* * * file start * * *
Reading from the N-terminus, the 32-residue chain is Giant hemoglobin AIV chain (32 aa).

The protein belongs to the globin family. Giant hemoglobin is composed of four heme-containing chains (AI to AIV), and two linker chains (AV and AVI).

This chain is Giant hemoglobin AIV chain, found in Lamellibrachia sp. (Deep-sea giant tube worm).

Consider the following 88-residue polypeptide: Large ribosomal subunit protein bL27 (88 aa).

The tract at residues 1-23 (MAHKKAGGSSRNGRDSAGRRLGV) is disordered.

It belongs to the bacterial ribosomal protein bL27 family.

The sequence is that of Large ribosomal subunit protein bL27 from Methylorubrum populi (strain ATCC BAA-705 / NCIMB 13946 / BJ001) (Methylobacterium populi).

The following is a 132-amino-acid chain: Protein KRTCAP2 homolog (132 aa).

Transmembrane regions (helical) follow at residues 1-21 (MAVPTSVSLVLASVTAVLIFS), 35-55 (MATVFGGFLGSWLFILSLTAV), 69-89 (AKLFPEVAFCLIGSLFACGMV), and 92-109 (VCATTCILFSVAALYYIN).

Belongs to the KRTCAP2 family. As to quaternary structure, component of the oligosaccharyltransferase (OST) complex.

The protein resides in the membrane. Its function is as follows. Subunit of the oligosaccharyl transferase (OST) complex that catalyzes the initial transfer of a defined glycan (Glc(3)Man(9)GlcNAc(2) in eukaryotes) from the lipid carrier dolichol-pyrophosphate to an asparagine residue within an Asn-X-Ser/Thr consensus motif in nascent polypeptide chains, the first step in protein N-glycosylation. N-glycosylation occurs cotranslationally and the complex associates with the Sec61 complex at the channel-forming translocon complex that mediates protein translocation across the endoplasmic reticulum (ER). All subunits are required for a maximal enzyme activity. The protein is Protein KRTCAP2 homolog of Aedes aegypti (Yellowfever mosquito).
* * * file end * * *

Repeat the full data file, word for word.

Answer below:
Reading from the N-terminus, the 32-residue chain is Giant hemoglobin AIV chain (32 aa).

The protein belongs to the globin family. Giant hemoglobin is composed of four heme-containing chains (AI to AIV), and two linker chains (AV and AVI).

This chain is Giant hemoglobin AIV chain, found in Lamellibrachia sp. (Deep-sea giant tube worm).

Consider the following 88-residue polypeptide: Large ribosomal subunit protein bL27 (88 aa).

The tract at residues 1-23 (MAHKKAGGSSRNGRDSAGRRLGV) is disordered.

It belongs to the bacterial ribosomal protein bL27 family.

The sequence is that of Large ribosomal subunit protein bL27 from Methylorubrum populi (strain ATCC BAA-705 / NCIMB 13946 / BJ001) (Methylobacterium populi).

The following is a 132-amino-acid chain: Protein KRTCAP2 homolog (132 aa).

Transmembrane regions (helical) follow at residues 1-21 (MAVPTSVSLVLASVTAVLIFS), 35-55 (MATVFGGFLGSWLFILSLTAV), 69-89 (AKLFPEVAFCLIGSLFACGMV), and 92-109 (VCATTCILFSVAALYYIN).

Belongs to the KRTCAP2 family. As to quaternary structure, component of the oligosaccharyltransferase (OST) complex.

The protein resides in the membrane. Its function is as follows. Subunit of the oligosaccharyl transferase (OST) complex that catalyzes the initial transfer of a defined glycan (Glc(3)Man(9)GlcNAc(2) in eukaryotes) from the lipid carrier dolichol-pyrophosphate to an asparagine residue within an Asn-X-Ser/Thr consensus motif in nascent polypeptide chains, the first step in protein N-glycosylation. N-glycosylation occurs cotranslationally and the complex associates with the Sec61 complex at the channel-forming translocon complex that mediates protein translocation across the endoplasmic reticulum (ER). All subunits are required for a maximal enzyme activity. The protein is Protein KRTCAP2 homolog of Aedes aegypti (Yellowfever mosquito).